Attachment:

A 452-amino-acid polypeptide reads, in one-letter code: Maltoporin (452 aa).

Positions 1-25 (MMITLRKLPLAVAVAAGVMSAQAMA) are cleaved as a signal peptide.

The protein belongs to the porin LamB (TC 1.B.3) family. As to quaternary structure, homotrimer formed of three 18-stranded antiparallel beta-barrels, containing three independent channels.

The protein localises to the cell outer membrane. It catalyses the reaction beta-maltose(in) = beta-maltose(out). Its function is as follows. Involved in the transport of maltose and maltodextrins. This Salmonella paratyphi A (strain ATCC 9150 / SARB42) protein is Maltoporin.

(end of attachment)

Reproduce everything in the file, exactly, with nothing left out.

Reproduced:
A 452-amino-acid polypeptide reads, in one-letter code: Maltoporin (452 aa).

Positions 1-25 (MMITLRKLPLAVAVAAGVMSAQAMA) are cleaved as a signal peptide.

The protein belongs to the porin LamB (TC 1.B.3) family. As to quaternary structure, homotrimer formed of three 18-stranded antiparallel beta-barrels, containing three independent channels.

The protein localises to the cell outer membrane. It catalyses the reaction beta-maltose(in) = beta-maltose(out). Its function is as follows. Involved in the transport of maltose and maltodextrins. This Salmonella paratyphi A (strain ATCC 9150 / SARB42) protein is Maltoporin.